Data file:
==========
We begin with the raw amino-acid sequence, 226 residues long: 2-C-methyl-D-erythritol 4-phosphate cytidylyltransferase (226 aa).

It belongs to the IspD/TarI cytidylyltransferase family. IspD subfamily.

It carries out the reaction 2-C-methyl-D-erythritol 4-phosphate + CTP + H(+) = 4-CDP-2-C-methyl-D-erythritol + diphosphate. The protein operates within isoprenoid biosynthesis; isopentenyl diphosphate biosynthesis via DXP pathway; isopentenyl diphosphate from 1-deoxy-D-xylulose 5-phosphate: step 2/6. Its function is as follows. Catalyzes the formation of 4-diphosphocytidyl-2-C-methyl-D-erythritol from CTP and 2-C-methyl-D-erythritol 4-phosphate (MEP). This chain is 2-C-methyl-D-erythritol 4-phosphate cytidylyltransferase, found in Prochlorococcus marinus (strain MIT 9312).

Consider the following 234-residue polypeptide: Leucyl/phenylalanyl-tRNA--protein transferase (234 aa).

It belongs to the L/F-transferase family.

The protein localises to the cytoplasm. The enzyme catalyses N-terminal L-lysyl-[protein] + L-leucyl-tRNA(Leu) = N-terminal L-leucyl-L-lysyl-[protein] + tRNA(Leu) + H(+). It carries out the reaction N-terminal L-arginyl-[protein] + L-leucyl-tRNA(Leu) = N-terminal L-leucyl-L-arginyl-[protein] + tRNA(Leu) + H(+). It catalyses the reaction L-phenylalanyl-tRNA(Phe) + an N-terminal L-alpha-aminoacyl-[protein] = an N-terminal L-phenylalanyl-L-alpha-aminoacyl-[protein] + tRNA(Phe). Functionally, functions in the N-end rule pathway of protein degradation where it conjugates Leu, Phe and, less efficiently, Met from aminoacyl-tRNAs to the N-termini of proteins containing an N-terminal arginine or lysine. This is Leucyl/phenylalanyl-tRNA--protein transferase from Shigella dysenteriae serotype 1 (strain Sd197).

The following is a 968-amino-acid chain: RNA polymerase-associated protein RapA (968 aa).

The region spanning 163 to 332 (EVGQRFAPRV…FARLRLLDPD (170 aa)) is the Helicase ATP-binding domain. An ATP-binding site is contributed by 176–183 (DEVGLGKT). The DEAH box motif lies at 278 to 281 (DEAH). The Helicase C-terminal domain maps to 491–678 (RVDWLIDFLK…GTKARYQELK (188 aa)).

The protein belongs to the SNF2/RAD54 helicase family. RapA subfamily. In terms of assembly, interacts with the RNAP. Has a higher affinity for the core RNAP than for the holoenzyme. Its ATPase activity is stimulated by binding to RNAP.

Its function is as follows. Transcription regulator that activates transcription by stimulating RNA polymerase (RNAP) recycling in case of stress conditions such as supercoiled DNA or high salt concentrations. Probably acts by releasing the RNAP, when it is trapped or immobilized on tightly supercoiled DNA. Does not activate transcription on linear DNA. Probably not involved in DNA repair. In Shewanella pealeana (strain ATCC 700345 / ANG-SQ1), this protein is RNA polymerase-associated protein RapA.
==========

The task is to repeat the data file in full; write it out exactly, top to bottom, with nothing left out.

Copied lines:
We begin with the raw amino-acid sequence, 226 residues long: 2-C-methyl-D-erythritol 4-phosphate cytidylyltransferase (226 aa).

It belongs to the IspD/TarI cytidylyltransferase family. IspD subfamily.

It carries out the reaction 2-C-methyl-D-erythritol 4-phosphate + CTP + H(+) = 4-CDP-2-C-methyl-D-erythritol + diphosphate. The protein operates within isoprenoid biosynthesis; isopentenyl diphosphate biosynthesis via DXP pathway; isopentenyl diphosphate from 1-deoxy-D-xylulose 5-phosphate: step 2/6. Its function is as follows. Catalyzes the formation of 4-diphosphocytidyl-2-C-methyl-D-erythritol from CTP and 2-C-methyl-D-erythritol 4-phosphate (MEP). This chain is 2-C-methyl-D-erythritol 4-phosphate cytidylyltransferase, found in Prochlorococcus marinus (strain MIT 9312).

Consider the following 234-residue polypeptide: Leucyl/phenylalanyl-tRNA--protein transferase (234 aa).

It belongs to the L/F-transferase family.

The protein localises to the cytoplasm. The enzyme catalyses N-terminal L-lysyl-[protein] + L-leucyl-tRNA(Leu) = N-terminal L-leucyl-L-lysyl-[protein] + tRNA(Leu) + H(+). It carries out the reaction N-terminal L-arginyl-[protein] + L-leucyl-tRNA(Leu) = N-terminal L-leucyl-L-arginyl-[protein] + tRNA(Leu) + H(+). It catalyses the reaction L-phenylalanyl-tRNA(Phe) + an N-terminal L-alpha-aminoacyl-[protein] = an N-terminal L-phenylalanyl-L-alpha-aminoacyl-[protein] + tRNA(Phe). Functionally, functions in the N-end rule pathway of protein degradation where it conjugates Leu, Phe and, less efficiently, Met from aminoacyl-tRNAs to the N-termini of proteins containing an N-terminal arginine or lysine. This is Leucyl/phenylalanyl-tRNA--protein transferase from Shigella dysenteriae serotype 1 (strain Sd197).

The following is a 968-amino-acid chain: RNA polymerase-associated protein RapA (968 aa).

The region spanning 163 to 332 (EVGQRFAPRV…FARLRLLDPD (170 aa)) is the Helicase ATP-binding domain. An ATP-binding site is contributed by 176–183 (DEVGLGKT). The DEAH box motif lies at 278 to 281 (DEAH). The Helicase C-terminal domain maps to 491–678 (RVDWLIDFLK…GTKARYQELK (188 aa)).

The protein belongs to the SNF2/RAD54 helicase family. RapA subfamily. In terms of assembly, interacts with the RNAP. Has a higher affinity for the core RNAP than for the holoenzyme. Its ATPase activity is stimulated by binding to RNAP.

Its function is as follows. Transcription regulator that activates transcription by stimulating RNA polymerase (RNAP) recycling in case of stress conditions such as supercoiled DNA or high salt concentrations. Probably acts by releasing the RNAP, when it is trapped or immobilized on tightly supercoiled DNA. Does not activate transcription on linear DNA. Probably not involved in DNA repair. In Shewanella pealeana (strain ATCC 700345 / ANG-SQ1), this protein is RNA polymerase-associated protein RapA.